81 has some sections left :-)
82 </p>
83
84 </body>
85 </subsection>
86 <subsection>
87 <title>Optional: Updating Portage</title>
88 <body>
89
90 <p>
91 If you haven't installed a Portage snapshot in the previous chapter, you must
92 download a recent Portage tree from the Internet. <c>emerge sync</c> does this
93 for you. Other users should skip this and continue with <uri
94 link="#configure_USE">Configuring the USE variable</uri>.
95 </p>
96
97 <pre caption="Updating Portage">
98 # <i>emerge sync</i>
99 <comment>(In case you are unable to use rsync, use "emerge-webrsync" which
100 downloads and installs a portage snapshot for you)</comment>
101 # <i>emerge-webrsync</i>
102 </pre>
103
104 <p>
105 If you are warned that a new Portage version is available and that you should
106 update Portage, you can safely ignore it. Portage will be updated for you later
107 on during the installation.
108 </p>
109
110 </body>
111 </subsection>
112 <subsection id="configure_USE">
113 <title>Configuring the USE variable</title>
114 <body>
115
116 <p>
117 <c>USE</c> is one of the most powerful variables Gentoo provides to its users.
118 Several programs can be compiled with or without optional support for certain
119 items. For instance, some programs can be compiled with gtk-support, or with
120 qt-support. Others can be compiled with or without SSL support. Some programs
121 can even be compiled with framebuffer support (svgalib) instead of X11 support
122 (X-server).
123 </p>
124
125 <p>
126 Most distributions compile their packages with support for as much as possible,
127 increasing the size of the programs and startup time, not to mention an enormous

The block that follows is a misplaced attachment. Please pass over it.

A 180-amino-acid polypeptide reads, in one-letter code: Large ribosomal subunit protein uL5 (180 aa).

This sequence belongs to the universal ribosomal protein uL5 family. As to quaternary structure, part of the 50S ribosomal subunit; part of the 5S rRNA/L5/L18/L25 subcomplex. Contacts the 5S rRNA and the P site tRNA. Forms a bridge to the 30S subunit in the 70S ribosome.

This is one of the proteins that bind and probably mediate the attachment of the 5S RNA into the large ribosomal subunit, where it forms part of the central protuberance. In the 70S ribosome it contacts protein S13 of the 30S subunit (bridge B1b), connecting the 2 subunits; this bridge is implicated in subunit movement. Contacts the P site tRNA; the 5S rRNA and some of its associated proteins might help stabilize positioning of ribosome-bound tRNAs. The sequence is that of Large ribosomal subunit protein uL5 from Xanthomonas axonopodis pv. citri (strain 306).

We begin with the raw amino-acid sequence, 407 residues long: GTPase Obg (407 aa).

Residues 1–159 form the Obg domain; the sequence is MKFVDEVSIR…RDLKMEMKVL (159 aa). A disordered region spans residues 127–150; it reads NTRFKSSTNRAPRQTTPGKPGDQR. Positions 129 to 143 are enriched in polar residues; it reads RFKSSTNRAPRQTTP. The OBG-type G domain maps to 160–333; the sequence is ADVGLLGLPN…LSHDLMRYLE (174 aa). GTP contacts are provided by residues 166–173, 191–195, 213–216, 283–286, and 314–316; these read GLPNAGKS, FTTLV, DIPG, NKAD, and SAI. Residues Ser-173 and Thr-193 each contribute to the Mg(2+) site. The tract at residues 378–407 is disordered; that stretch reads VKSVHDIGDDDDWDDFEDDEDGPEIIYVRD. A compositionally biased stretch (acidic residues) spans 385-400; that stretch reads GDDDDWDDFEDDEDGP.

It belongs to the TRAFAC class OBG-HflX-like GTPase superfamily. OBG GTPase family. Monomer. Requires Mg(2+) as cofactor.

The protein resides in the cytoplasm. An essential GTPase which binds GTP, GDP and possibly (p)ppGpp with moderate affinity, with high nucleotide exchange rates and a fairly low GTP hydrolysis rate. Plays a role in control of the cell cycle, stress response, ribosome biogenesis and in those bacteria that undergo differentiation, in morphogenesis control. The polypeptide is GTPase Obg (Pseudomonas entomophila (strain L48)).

128 amount of dependencies. With Gentoo you can define what options a package
129 should be compiled with. This is where <c>USE</c> comes into play.
130 </p>
131
132 <p>
133 In the <c>USE</c> variable you define keywords which are mapped onto
134 compile-options. For instance, <e>ssl</e> will compile ssl-support in the
135 programs that support it. <e>-X</e> will remove X-server support (note the minus
136 sign in front). <e>gnome gtk -kde -qt</e> will compile your programs with gnome
137 (and gtk) support, and not with kde (and qt) support, making your system fully
138 tweaked for GNOME.
139 </p>
140
141 <p>
142 The default <c>USE</c> settings are placed in
143 <path>/etc/make.profile/make.defaults</path>. What you place in
144 <path>/etc/make.conf</path> is calculated against these defaults settings. If
145 you add something to the <c>USE</c> setting, it is added to the default list. If
146 you remove something from the <c>USE</c> setting (by placing a minus sign in
147 front of it) it is removed from the default list (if it was in the default list
148 at all). <e>Never</e> alter anything inside the <path>/etc/make.profile</path>
149 directory; it gets overwritten when you update Portage!